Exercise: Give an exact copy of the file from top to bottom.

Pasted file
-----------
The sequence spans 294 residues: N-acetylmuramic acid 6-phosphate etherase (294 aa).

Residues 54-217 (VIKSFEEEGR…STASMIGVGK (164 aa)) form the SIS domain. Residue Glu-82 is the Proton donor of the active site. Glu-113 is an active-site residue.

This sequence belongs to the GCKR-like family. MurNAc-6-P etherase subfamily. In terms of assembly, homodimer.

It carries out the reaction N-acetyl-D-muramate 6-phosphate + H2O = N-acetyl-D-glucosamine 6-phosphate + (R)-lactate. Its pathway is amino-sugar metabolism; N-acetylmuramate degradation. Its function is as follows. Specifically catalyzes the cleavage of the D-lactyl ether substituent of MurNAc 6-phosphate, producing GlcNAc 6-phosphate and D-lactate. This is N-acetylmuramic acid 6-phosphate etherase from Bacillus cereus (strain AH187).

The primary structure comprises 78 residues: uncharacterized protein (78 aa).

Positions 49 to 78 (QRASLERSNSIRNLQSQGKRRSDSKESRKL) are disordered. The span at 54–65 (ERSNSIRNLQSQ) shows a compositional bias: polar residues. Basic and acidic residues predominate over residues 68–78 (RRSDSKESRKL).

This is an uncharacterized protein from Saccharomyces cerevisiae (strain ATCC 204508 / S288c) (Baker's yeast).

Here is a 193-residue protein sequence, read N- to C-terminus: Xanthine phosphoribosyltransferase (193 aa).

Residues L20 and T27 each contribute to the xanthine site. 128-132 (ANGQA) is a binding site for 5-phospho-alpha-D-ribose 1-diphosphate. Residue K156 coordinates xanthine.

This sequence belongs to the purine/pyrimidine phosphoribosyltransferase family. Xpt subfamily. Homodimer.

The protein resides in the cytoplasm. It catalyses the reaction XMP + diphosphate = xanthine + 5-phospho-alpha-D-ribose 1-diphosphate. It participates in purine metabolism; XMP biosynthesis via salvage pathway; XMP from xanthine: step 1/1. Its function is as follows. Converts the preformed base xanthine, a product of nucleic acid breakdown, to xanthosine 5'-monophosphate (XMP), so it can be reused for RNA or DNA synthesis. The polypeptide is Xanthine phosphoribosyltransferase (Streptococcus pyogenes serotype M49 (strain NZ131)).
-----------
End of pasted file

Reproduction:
The sequence spans 294 residues: N-acetylmuramic acid 6-phosphate etherase (294 aa).

Residues 54-217 (VIKSFEEEGR…STASMIGVGK (164 aa)) form the SIS domain. Residue Glu-82 is the Proton donor of the active site. Glu-113 is an active-site residue.

This sequence belongs to the GCKR-like family. MurNAc-6-P etherase subfamily. In terms of assembly, homodimer.

It carries out the reaction N-acetyl-D-muramate 6-phosphate + H2O = N-acetyl-D-glucosamine 6-phosphate + (R)-lactate. Its pathway is amino-sugar metabolism; N-acetylmuramate degradation. Its function is as follows. Specifically catalyzes the cleavage of the D-lactyl ether substituent of MurNAc 6-phosphate, producing GlcNAc 6-phosphate and D-lactate. This is N-acetylmuramic acid 6-phosphate etherase from Bacillus cereus (strain AH187).

The primary structure comprises 78 residues: uncharacterized protein (78 aa).

Positions 49 to 78 (QRASLERSNSIRNLQSQGKRRSDSKESRKL) are disordered. The span at 54–65 (ERSNSIRNLQSQ) shows a compositional bias: polar residues. Basic and acidic residues predominate over residues 68–78 (RRSDSKESRKL).

This is an uncharacterized protein from Saccharomyces cerevisiae (strain ATCC 204508 / S288c) (Baker's yeast).

Here is a 193-residue protein sequence, read N- to C-terminus: Xanthine phosphoribosyltransferase (193 aa).

Residues L20 and T27 each contribute to the xanthine site. 128-132 (ANGQA) is a binding site for 5-phospho-alpha-D-ribose 1-diphosphate. Residue K156 coordinates xanthine.

This sequence belongs to the purine/pyrimidine phosphoribosyltransferase family. Xpt subfamily. Homodimer.

The protein resides in the cytoplasm. It catalyses the reaction XMP + diphosphate = xanthine + 5-phospho-alpha-D-ribose 1-diphosphate. It participates in purine metabolism; XMP biosynthesis via salvage pathway; XMP from xanthine: step 1/1. Its function is as follows. Converts the preformed base xanthine, a product of nucleic acid breakdown, to xanthosine 5'-monophosphate (XMP), so it can be reused for RNA or DNA synthesis. The polypeptide is Xanthine phosphoribosyltransferase (Streptococcus pyogenes serotype M49 (strain NZ131)).